Death of the Internet, Film at 11

Stephen Satchell list at satchell.net
Sat Oct 22 13:41:08 UTC 2016


On 10/22/2016 05:34 AM, Mike Hammett wrote:
> "taken all necessary steps to insure that none of the numerous specific types of CCVT thingies that Krebs and others identified" 
> 
> Serious question... how? 
> 

Network operators can only do so much.  By the time traffic enters into
an ISP's traffic aggregation point, any flow monitoring and throttling
would have a minimal effect.  Not saying that it shouldn't be
considered.  The correct answer includes throttling the traffic much
closer to the source.

The obvious answer is that the device that bridges IoT to the upstream
link in the home or office have the capability of rate-limiting upstream
traffic.  Perhaps on a per-MAC basis.  When does a thermostat, light
bulb, or refrigerator need 1-megabyte/s uplink channels?  For that
matter, how many computers -- especially laptops -- need that kind of
upstream capacity?

(Yes, yes, YouTube publishers and VLAN links to the office, to name two,
will need that kind of channel; see below.  Gamers need small,
low-latency channels, so the throttling can't be too aggressive.
Public-access storage, web and mail servers, obviously.  IP-connected
Web cameras need some upstream capacity, but not a full-bore one.  The
uplink throttle can take into consideration "reasonable" upstream rates
for cameras.)

For wireless access points, the place to start would be with the OpenWRT
package, to serve as a model for what *can* be done.  Once we have a
proof of concept, it would raise the bar for "commercial"
implementations.  THAT would then provide an opportunity for the
three-letter Federal agencies to specify reasonable regulations, should
Congress so decide this is necessary.  It's much easier for regulatory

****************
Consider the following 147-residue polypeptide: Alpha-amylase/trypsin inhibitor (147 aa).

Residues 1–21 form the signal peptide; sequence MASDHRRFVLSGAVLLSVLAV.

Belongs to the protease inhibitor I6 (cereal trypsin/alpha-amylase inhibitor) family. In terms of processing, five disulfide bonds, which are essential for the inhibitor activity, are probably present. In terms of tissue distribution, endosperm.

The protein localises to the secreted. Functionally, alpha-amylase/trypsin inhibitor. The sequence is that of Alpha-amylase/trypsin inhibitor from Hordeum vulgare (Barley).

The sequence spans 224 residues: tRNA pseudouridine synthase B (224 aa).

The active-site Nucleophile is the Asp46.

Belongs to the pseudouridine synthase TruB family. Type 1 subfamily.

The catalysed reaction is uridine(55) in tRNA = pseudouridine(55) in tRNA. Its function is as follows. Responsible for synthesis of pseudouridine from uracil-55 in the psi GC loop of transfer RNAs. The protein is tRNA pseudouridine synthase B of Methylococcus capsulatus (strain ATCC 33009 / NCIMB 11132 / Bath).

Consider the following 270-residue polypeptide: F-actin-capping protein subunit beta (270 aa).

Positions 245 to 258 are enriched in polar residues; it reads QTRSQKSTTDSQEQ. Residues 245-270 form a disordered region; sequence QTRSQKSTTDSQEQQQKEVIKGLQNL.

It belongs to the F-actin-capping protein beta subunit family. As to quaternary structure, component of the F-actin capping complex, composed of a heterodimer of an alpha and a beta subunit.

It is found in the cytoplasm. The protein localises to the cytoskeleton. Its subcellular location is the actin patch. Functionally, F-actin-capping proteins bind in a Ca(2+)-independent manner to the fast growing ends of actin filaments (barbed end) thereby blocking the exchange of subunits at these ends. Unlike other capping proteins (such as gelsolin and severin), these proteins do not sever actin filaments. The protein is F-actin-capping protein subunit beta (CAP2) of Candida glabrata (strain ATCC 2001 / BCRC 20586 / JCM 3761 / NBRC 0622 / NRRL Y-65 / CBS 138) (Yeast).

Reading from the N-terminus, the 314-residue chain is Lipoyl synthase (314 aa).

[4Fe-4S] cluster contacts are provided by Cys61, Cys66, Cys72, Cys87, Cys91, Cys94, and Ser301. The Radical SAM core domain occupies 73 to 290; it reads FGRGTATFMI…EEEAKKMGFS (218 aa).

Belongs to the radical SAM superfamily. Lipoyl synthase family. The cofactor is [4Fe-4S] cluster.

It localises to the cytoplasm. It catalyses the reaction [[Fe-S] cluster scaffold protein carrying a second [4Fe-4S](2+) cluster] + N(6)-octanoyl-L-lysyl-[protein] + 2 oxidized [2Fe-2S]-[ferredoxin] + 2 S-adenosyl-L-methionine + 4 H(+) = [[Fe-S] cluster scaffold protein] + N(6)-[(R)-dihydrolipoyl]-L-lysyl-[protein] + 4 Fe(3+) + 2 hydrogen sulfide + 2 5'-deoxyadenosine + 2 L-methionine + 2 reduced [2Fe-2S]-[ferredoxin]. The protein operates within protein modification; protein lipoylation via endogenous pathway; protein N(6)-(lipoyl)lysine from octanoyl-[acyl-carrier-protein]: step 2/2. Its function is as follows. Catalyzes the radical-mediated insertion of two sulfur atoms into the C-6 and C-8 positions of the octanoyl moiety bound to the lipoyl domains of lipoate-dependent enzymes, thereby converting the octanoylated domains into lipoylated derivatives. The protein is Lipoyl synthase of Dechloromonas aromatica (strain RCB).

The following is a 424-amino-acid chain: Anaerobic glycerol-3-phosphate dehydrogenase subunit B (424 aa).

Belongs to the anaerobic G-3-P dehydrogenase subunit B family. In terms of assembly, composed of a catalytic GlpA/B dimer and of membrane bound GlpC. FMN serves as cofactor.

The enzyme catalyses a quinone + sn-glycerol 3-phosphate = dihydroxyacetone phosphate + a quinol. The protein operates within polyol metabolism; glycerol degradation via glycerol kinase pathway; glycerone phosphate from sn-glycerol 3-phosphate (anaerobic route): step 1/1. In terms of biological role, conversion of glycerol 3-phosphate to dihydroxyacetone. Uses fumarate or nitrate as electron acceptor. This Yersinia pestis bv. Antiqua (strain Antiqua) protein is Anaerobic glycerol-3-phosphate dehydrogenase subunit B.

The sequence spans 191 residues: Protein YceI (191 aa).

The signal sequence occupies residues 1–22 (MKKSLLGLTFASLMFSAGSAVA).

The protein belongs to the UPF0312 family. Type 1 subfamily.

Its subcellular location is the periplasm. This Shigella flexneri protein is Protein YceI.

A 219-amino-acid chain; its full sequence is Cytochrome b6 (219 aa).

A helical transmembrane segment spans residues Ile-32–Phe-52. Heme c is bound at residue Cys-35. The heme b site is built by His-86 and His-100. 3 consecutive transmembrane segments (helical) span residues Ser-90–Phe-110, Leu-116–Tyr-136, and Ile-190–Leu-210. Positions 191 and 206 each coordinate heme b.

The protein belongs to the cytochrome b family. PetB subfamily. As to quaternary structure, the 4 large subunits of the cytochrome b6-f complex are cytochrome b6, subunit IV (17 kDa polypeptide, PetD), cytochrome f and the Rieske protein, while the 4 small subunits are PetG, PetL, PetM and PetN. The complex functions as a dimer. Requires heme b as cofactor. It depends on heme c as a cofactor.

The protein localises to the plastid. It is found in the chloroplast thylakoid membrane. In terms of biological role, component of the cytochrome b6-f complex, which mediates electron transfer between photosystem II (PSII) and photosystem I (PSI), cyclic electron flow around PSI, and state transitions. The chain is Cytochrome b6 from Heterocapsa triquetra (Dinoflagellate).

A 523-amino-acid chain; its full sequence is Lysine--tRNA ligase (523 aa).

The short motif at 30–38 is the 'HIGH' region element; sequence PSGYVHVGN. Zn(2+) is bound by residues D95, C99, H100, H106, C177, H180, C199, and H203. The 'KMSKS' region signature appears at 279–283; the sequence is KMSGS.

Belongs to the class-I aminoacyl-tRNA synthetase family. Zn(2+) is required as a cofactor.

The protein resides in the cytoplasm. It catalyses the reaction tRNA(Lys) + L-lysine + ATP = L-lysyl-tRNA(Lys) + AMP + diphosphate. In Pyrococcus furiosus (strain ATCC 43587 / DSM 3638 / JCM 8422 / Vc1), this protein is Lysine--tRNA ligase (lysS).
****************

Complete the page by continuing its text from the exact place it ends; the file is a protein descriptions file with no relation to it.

bodies to say "this software does it, why can't yours?" instead of
saying "you [manufacturer] go figure it out".

The ripple effect throughout the world would go a long way to curbing
the problem.  Especially if other regulatory administrations follow
suit, so that the enabling crap routers are weeded out.

What about the exceptions?  For those rare cases where one needs a
high-rate upstream channel for a node on the wireless network (or wired
network, for that matter), the firmware in the traffic aggregating
device can allow for specific exceptions to the rate-limit rules.  One
method is to tie exceptions to the device MAC address, or range of MAC
addresses.  Another is to tie exceptions to ports, with WiFi being a
single "port" in this context.  Generators of high-speed upstream
traffic would, for example, need a wired connection in order to do this.
 This would *not* affect most WiFi-connected peripherals, like printers,
because the AP would limit upstream traffic, not downstream.

The ISP would then have something to sell to the customer, to replace
the local POS router/WAP that the customer is currently using.

Hmmm...something to thing about as I build the Linux IPTABLES Firewall
Rule Generator Mk III...


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